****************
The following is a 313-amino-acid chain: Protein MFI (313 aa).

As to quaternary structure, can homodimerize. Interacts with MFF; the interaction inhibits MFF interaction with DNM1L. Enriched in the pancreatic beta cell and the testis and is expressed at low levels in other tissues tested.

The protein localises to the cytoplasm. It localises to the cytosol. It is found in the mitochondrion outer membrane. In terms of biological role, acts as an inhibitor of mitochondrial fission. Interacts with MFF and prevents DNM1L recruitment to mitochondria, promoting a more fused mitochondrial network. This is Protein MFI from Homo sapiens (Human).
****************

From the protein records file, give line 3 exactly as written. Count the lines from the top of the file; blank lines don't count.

The protein localises to the cytoplasm. It localises to the cytosol. It is found in the mitochondrion outer membrane. In terms of biological role, acts as an inhibitor of mitochondrial fission. Interacts with MFF and prevents DNM1L recruitment to mitochondria, promoting a more fused mitochondrial network. This is Protein MFI from Homo sapiens (Human).